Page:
Americans United for Separation of Church and State is investigating allegations that the state of Florida is promoting white Christian nationalism through new public school curriculum standards.
Concerns stem from a new Civics Literacy Excellence Initiative promoted by Gov. Ron DeSantis, who has become a leading national voice for a political agenda favored by conservative evangelicals.
One teacher who attended a three-day training event in Broward County told the Miami Herald: “It was very skewed. There was a very strong Christian fundamentalist way toward analyzing different quotes and different documents. That was concerning.”
Those concerns from Barbara Segal, a 12th grade government teacher at Fort Lauderdale High School, were echoed by others who have seen the new curriculum and commented to the Herald.
“There was this Christian nationalism philosophy that was just baked into everything,” said Richard Judd, a Nova High School social studies teacher with 22 years of experience.
DeSantis and other state officials have said they intend to counter a “woke” culture they believe has infiltrated public education.
Teachers at the Broward County training event reported that instructors pushed the Bible and Christianity in their comments. Attendees also said the focus appeared to be on retraining well-educated teachers in a different way of understanding history — a view favored by religious conservatives.
In particular, revisionist views were given on the nation’s founding, separation of church and state, and the history of slavery. All these have been hot-button topics in protests against public schools organized by national organizations, often under the banner of “parental rights” and against Critical Race Theory.
Americans United said it is particularly concerned about the role Hillsdale College and the Bill of Rights Institute played in development of the new Florida curriculum. Hillsdale is a conservative evangelical school in Michigan with strong ties to conservative political figures. The Bill of Rights Institute is a nonprofit based in suburban Washington, D.C., and founded by conservative kingmaker Charles Koch. It focuses on civics resources for schools from the perspective of what the nation’s founders intended — akin to the doctrine of “originalism” now pervasive on the U.S. Supreme Court.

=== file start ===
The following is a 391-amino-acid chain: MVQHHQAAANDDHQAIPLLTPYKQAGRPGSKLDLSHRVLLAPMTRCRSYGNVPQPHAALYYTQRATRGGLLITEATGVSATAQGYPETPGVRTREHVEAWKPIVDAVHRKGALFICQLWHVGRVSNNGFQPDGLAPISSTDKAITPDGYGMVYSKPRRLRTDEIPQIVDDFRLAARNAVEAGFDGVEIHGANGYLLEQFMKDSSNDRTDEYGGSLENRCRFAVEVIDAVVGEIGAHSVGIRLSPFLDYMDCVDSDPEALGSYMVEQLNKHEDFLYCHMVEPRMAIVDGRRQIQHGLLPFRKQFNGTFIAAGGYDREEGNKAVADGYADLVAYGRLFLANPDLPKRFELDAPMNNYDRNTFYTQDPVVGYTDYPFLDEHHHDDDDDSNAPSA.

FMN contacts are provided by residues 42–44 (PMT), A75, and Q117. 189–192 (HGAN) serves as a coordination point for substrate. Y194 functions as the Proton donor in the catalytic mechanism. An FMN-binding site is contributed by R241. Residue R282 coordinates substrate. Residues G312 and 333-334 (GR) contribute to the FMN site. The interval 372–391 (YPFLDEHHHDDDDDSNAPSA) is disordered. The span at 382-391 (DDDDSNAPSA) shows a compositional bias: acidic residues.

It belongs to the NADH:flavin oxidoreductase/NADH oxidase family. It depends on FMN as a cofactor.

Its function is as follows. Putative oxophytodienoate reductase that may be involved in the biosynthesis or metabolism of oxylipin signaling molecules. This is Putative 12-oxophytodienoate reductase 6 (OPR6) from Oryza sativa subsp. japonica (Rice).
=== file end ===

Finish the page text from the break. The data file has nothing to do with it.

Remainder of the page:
What’s happening in Florida appears to be a codification of Christian nationalism, according to Rachel Laser, president of Americans United.
“We’re not going to sit by while politicians smuggle white Christian nationalism into public school curriculums under the guise of good citizenship,” she said. “This is another attack in the long war religious extremists and their lawmaker allies have launched on our public schools.”
She added: “The state shouldn’t be indoctrinating students into Christian nationalism but educating them about the separation of church and state, which is embedded in our Constitution because the founders recognized it is the only guarantee of religious freedom for all. What we need right now is a national recommitment to the separation of church and state.”
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